The inflation rate in the US continued to weaken significantly in March, reaching its lowest level since May 2021. The continuous decline in inflation could provide the US Federal Reserve with some flexibility in the further direction of its monetary policy. In the minutes of the last interest rate decision published last night, the Fed already emphasized that it would no longer raise interest rates so sharply against the backdrop of the banking crisis. Although this provided some relief regarding interest rate worries on the stock markets, investors remain unsettled due to the risks of further turbulence in the banking sector.
Consumer prices in the US rose by 5.0% year-on-year in March. Analysts had expected an average of 5.1%. This means that inflationary pressure continued to cool significantly compared with the previous month when an inflation rate of 6.0% was measured. Month-on-month, too, consumer prices rose by 0.1% in March, only half as much as expected. However, at its core, i.e. excluding energy and food prices, the inflation rate of 5.6% was a tad higher than the 5.5% recorded in the previous month.
The Federal Reserve dampened expectations of further interest rate hikes, referring in its minutes (Minutes) of the March 22 interest rate meeting to the uncertainties arising from the turmoil in the financial sector. It said the likelihood that the US economy could slip into a "mild recession" later this year had increased. As a result, the Fed could also refrain from raising key interest rates further on its next interest rate decision on May 3.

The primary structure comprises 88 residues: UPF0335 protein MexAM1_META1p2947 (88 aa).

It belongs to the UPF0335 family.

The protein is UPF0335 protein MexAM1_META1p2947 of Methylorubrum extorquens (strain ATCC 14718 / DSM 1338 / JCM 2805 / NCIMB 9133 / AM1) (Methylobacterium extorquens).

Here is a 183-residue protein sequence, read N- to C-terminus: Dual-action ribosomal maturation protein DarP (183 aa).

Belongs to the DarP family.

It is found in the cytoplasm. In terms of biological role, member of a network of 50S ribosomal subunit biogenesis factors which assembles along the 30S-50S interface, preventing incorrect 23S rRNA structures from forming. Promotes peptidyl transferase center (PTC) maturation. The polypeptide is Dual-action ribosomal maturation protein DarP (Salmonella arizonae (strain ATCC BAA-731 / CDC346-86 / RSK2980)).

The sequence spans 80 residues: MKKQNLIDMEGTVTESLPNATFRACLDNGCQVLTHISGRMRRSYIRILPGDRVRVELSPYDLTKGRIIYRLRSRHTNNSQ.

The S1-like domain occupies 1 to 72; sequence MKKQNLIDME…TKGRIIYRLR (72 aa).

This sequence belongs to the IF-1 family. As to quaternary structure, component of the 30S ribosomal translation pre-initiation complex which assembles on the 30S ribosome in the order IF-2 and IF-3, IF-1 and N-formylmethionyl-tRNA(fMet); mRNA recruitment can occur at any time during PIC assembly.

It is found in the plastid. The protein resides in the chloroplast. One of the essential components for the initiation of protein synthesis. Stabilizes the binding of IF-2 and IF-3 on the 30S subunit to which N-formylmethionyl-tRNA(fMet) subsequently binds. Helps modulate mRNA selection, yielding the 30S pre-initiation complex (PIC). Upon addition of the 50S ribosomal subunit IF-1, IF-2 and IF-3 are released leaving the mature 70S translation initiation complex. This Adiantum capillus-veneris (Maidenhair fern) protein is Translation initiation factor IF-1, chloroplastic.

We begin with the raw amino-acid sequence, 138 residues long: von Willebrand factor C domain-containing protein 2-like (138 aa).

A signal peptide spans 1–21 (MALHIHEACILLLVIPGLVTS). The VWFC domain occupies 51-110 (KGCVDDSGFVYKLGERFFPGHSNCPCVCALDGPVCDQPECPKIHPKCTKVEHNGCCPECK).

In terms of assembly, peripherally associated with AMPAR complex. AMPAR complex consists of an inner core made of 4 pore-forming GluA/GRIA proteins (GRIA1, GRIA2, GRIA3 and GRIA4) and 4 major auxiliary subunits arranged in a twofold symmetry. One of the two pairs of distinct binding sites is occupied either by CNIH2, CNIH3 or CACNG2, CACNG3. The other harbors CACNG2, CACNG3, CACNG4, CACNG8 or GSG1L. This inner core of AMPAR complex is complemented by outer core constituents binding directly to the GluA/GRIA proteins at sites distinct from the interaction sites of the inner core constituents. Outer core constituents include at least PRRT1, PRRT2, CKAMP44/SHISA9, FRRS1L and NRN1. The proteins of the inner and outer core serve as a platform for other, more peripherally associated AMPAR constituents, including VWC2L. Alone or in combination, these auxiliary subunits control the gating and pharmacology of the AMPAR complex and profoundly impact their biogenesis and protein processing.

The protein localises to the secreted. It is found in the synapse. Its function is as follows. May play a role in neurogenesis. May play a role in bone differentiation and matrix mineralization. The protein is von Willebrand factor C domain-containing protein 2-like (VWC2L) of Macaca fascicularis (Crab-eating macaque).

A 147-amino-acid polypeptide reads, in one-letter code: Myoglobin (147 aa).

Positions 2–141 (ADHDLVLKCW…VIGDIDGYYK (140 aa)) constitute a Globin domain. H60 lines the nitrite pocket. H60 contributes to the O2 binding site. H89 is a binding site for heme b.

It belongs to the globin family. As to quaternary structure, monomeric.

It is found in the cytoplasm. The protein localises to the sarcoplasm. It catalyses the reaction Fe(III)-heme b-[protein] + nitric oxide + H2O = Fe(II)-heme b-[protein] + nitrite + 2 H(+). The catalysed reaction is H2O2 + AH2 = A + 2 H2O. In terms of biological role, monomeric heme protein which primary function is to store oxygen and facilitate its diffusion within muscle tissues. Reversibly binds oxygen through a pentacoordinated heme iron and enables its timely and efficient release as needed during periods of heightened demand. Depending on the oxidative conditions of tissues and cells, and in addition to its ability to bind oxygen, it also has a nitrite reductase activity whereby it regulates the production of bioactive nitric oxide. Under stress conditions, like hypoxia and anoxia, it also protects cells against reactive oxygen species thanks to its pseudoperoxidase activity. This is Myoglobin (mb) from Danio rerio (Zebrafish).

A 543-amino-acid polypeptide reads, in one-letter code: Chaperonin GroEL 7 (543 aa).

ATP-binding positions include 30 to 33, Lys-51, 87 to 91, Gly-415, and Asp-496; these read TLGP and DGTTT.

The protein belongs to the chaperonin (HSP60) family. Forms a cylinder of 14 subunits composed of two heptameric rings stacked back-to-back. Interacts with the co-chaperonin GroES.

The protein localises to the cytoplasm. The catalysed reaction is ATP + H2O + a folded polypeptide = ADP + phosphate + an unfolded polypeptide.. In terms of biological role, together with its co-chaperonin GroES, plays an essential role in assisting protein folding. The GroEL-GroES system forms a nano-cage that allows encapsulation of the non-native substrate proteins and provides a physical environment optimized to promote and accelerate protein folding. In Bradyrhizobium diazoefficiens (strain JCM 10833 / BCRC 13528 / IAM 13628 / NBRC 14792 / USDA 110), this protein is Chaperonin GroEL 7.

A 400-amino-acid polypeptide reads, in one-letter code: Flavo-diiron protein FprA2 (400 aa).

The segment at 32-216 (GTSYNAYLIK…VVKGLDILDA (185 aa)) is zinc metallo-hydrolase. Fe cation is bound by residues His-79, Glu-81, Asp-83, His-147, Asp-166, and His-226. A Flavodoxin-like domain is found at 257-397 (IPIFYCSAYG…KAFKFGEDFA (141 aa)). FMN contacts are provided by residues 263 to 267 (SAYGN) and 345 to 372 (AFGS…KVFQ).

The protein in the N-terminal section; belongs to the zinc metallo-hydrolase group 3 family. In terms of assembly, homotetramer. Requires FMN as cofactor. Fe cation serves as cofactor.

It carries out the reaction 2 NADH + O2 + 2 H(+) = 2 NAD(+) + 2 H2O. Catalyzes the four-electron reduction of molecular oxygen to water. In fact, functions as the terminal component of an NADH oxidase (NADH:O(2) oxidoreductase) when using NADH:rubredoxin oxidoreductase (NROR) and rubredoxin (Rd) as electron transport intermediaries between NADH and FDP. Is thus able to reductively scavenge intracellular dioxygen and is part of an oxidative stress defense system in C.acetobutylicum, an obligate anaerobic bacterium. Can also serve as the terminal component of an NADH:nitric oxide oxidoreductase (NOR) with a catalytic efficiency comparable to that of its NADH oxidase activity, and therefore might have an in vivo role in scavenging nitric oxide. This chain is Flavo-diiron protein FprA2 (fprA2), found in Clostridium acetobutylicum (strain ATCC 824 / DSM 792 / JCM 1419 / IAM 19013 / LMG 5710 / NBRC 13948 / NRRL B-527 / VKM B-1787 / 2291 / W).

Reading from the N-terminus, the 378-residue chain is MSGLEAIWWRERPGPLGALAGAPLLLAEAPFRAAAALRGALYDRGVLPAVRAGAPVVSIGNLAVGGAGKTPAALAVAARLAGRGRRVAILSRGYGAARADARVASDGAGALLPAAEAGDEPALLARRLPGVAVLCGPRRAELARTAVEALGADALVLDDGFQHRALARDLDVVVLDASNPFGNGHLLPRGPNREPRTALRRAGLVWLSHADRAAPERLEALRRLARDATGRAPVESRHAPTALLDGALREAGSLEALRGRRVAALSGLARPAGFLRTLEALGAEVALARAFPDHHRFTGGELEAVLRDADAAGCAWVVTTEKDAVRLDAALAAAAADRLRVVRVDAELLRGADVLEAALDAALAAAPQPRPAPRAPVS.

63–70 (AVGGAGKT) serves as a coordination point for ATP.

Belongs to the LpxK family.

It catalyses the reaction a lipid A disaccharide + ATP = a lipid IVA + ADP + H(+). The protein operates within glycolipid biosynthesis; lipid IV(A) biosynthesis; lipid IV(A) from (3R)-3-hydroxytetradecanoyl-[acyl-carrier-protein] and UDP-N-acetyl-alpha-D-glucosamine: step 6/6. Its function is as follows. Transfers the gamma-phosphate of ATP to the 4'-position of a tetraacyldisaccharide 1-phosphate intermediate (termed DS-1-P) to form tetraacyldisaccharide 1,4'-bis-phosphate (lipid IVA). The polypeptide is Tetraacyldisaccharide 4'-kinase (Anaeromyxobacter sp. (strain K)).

On Wall Street, the Dow Jones Industrial declined 0.11% to 33,646.50 points and the S&P 500 fell 0.41% to 4,091.95 points. On the technology-heavy Nasdaq, the indices lost about 0.9%. The US dollar weakened against the euro and fell after the inflation data to the lowest level since early February. The yield on ten-year US government bonds fell to 3.41%.
Asia's stock markets followed the negative guidance from overseas. In Hong Kong, the Hang Seng Index slipped 0.5% and the Hang Seng Tech Index fell 1%. In mainland China, the Shanghai Composite was marginally higher, and the Shenzhen Component fell 0.5%. China's exports unexpectedly rose nearly 15% in March from a year earlier. The increase surprised analysts who had expected another decline after a slump in January and February. In Tokyo, the Nikkei 225 rose a moderate 0.15%.
According to ECB Governing Council member Francois Villeroy de Galhau, inflation in the euro area could prove more stubborn than previously assumed. The French central bank chief referred to the core inflation rate, which, in contrast to the overall inflation rate, has risen recently. In March, the core consumer price inflation rate reached a record high of 5.7%, while the overall inflation rate in the eurozone fell significantly from 8.9% in February to 6.9% in March. The eurozone, he said, is facing the "risk of entrenched inflation" and is determined to push inflation back toward the targeted two percent rate by the end of 2024 or the end of 2025.
Corporate news in focus: VAT and Givaudan report Q1 sales figures. Julius Baer, Beiersdorf and Stellantis hold their AGMs. In the UK, Tesco presents its annual figures. In the US, Delta Air Lines publishes its Q1 figures.
Economic data in focus: Germany consumer prices for March and trade balance for February and from the UK the data on industrial production in February (08:00 CET). Further industrial production figures for February from Italy (10:00) and the euro zone (11:00). In the US, producer prices for March and weekly initial jobless claims will be published at 14:30.
Publisher: LGT Bank (Switzerland) Ltd., Glärnischstrasse 36, CH-8027 Zurich
Editor: Alessandro Fezzi,
Source: LGT Bank (Switzerland) Ltd.